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Weird French Robot Reeti Wants To Be Your Home Theater

This weird little robot from France is great at making funny faces, and may be good at other stuff, too... We’re just not quite sure what

2 min read
Weird French Robot Reeti Wants To Be Your Home Theater

This curious really kinda weird looking robot is Reeti, who’s apparently what you get when a robot and a media center PC have offspring. Reeti is designed to provide an interface between your TV and your computer, offering a variety of additional capabilities, or something... I’m honestly not quite sure what it, um, does.

Setting practical uses aside, Reeti is very emotionally expressive, considering its relative simplicity. It has cheeks that glow to communicate mood, and there are touch sensors in its face to enable it to react when you prod it. Each of Reeti’s eyes has its own HD camera, and its 3D perceptual view lets it recognize people and objects and track motion. Reeti can understand (and localize) spoken commands, and its speech synthesis allows it to read emails and RSS feeds to you. Oh hey, something it can do!

If you’re still wondering what other things Reeti can do for you besides reading aloud, maybe this will answer your question:

Or, uh, maybe not.

I guess what I still don’t really understand is why I’d want a Reeti in my house. I mean, I want one, because it’s a robot, and it’s expressive and funny looking, but at this point I’m not quite sure what Reeti plans to do for me that I couldn’t do more efficiently with a mouse and keyboard, you know? It looks like Reeti is designed to be more of an open platform where people can write their own apps to extend the capabilities of the robot, which is fine, but if you look at what makes an app store successful, they’re mostly targeted towards devices with enough inherent capability that you can establish a large, happy consumer base without any apps at all, creating your own market. So that goes back to my original question: what can Reeti do for me?

Setting practical uses aside (for the second time), I do appreciate Reeti’s overall aesthetic, if you can call it that. Reeti is likely as strange looking as it is, in order to distance itself from any sort of anthropomorphic impressions. It’s got eyes and a mouth to help it communicate, but it’s so far from looking human that we don’t get caught up in how it doesn’t look human, if that makes sense.

Reeti is made by the French company Robopec, and apparently there will be some way of pre-ordering one at some point for about $7,000 (!). Until we get a little more information on all of the spectacular and amazing things that Reeti may or may not be able to do, though, I’d hold off adopting one of these little guys, unless you’re so smitten that it’s already too late.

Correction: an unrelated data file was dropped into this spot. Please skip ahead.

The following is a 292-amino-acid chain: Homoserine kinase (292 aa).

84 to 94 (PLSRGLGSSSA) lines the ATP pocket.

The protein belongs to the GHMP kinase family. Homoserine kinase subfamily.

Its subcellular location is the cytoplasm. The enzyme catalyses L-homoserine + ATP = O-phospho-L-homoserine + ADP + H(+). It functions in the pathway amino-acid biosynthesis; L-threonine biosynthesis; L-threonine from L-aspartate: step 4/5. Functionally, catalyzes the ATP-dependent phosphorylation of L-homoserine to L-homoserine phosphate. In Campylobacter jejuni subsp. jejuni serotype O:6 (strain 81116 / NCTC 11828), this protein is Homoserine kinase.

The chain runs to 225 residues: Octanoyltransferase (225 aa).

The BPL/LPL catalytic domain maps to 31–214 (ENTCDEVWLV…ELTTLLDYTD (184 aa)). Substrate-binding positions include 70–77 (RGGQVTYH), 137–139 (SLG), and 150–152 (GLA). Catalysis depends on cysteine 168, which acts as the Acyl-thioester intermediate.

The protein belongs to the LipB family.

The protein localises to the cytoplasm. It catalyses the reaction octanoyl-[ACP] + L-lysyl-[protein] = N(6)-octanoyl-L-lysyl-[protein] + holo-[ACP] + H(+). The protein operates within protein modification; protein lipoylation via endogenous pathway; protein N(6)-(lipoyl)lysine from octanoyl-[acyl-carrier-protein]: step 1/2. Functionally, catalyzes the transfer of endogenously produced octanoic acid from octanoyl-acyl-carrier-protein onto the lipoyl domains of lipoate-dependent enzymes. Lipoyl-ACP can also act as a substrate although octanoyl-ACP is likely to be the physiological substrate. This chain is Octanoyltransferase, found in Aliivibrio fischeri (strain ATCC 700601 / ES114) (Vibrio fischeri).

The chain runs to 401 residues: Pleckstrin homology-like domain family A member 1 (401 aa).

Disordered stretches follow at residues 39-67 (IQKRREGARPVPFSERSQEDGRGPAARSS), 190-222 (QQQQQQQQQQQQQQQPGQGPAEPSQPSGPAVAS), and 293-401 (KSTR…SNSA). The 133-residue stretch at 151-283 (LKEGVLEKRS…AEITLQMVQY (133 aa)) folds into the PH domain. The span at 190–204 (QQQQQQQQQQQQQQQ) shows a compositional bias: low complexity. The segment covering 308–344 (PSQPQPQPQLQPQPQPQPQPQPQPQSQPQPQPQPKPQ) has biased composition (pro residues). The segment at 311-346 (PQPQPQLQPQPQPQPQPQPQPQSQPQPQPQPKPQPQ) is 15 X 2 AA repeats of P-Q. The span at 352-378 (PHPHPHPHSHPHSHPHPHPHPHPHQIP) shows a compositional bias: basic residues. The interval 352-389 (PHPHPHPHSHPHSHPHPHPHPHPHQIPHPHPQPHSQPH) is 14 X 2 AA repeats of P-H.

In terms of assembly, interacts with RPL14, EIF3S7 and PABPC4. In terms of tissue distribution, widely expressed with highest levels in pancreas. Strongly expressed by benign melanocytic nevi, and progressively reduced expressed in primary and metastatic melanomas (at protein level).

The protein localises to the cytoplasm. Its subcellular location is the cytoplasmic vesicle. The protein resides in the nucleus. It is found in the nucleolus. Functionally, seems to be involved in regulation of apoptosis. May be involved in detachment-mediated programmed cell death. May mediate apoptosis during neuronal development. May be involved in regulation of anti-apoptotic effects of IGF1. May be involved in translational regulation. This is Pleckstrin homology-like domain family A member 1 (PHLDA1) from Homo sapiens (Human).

[ Reeti ] via [ Robots Dreams ] and [ CNET ]

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Robot with threads near a fallen branch

RoMan, the Army Research Laboratory's robotic manipulator, considers the best way to grasp and move a tree branch at the Adelphi Laboratory Center, in Maryland.

Evan Ackerman
LightGreen

This article is part of our special report on AI, “The Great AI Reckoning.

"I should probably not be standing this close," I think to myself, as the robot slowly approaches a large tree branch on the floor in front of me. It's not the size of the branch that makes me nervous—it's that the robot is operating autonomously, and that while I know what it's supposed to do, I'm not entirely sure what it will do. If everything works the way the roboticists at the U.S. Army Research Laboratory (ARL) in Adelphi, Md., expect, the robot will identify the branch, grasp it, and drag it out of the way. These folks know what they're doing, but I've spent enough time around robots that I take a small step backwards anyway.

The robot, named RoMan, for Robotic Manipulator, is about the size of a large lawn mower, with a tracked base that helps it handle most kinds of terrain. At the front, it has a squat torso equipped with cameras and depth sensors, as well as a pair of arms that were harvested from a prototype disaster-response robot originally developed at NASA's Jet Propulsion Laboratory for a DARPA robotics competition. RoMan's job today is roadway clearing, a multistep task that ARL wants the robot to complete as autonomously as possible. Instead of instructing the robot to grasp specific objects in specific ways and move them to specific places, the operators tell RoMan to "go clear a path." It's then up to the robot to make all the decisions necessary to achieve that objective.

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